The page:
Of course, I can’t speak about crew without mentioning ships! Early in the game, you are given a basic ship called the Frontier, which you will use to get to different planets and solar systems via fast travel. That may be a little disappointing to some but fear not, you can also engage in ship combat and even piracy. That’s right who doesn’t want to be a space pirate? Before I discuss ship combat in detail, I should explain how you control your ship. So when you take off from a planet, you’ll find yourself in the openness of space and you can technically fly anywhere within the solar system you happen to be in at the time. On Xbox, you fly using the Left Stick to control speed, and the Right Stick for directional control sounds simple enough right? That is until you get to combat, on a controller I found ship combat quite difficult to control properly.
This is because you not only have to control speed and direction but also manage power to different parts of the ship, such as the engine, weapons, or shields. In theory, this is simple enough to do since it’s all done using the D-Pad. In the heat of battle with the crimson fleet trying to blow you out of the stars however, it is quite a lot to deal with. Especially, when having to also fire up to three different weapons, which were mapped to either trigger or the Y button depending on the weapon I wanted to use. I eventually found control during ship combat less of an issue as I upgraded my ship and skills to deal with certain things more easily.
Honestly, in the opening few hours, the ship didn’t feel great to move and ship combat was a little basic as well as long-winded. Once I got the Targeting Control Systems Skill fully unlocked which allows you to target specific parts of a ship something the game does a tutorial on but then immediately takes away if you don’t have the right skill unlocked. It made ship combat immediately became more engaging even allowing me to board and steal enemy ships in the right situation. It was something I wish I had gotten much earlier on. Another mistake I made early was not upgrading my ship, something that once I did made controlling the ship feel much more reactive.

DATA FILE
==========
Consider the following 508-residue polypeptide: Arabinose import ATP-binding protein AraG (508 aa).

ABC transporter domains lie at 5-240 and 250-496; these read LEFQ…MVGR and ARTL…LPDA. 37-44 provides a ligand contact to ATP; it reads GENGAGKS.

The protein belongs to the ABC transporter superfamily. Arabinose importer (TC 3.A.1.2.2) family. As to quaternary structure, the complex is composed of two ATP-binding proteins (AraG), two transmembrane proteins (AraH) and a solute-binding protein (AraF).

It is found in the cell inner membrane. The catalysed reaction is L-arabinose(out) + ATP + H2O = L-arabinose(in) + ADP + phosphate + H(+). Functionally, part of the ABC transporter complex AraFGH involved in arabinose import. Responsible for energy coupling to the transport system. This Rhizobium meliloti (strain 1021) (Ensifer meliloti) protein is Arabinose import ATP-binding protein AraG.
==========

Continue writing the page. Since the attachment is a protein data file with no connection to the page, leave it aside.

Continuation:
Ships can also be improved by recruiting better crew members with the relevant skills, some can make weapons more effective or give you the ability to travel to planets that are further away. Each crew member will have three skills and not all of these skills will be useful on the ship itself. Just make sure you are checking where your crew is assigned to within your ship menu.
Speaking of upgrading the ship there are two ways to do it. The shipbuilder mode allows you full control over what parts you want to buy and where you want to put them. If you have enough currency you can even build something as big as Optimus Prime. Don’t worry if custom building isn’t your thing though you will be able to buy a new ship and/or upgrade each part of your ship using the more simplified upgrade ship function. Here you will be able to see each system of your ship and just select a stronger part from a list, you will still need the right amount of credits. Either of these upgrading methods or buying a new ship can be done at the technician who is present at any major city landing pad.
I did a mixture of simple upgrading and more in-depth ship build and I found each system to do its job well. That said, I think that as with any great RPG, you won’t get the best out of them until you upgrade certain skills to get access to better ships and parts. I’ve played for over forty hours and I feel like I’ve barely scratched the surface of what is possible in the shipbuilder.
Outside of ships, which are completely new for Bethesda. The rest of the gameplay is structured around Combat, Exploration, and even a bit of Outpost Building if you want to engage with it. Let’s talk about combat first because if the Fallout VATS system told us anything, it was Bethesda isn’t very good at shooting mechanics.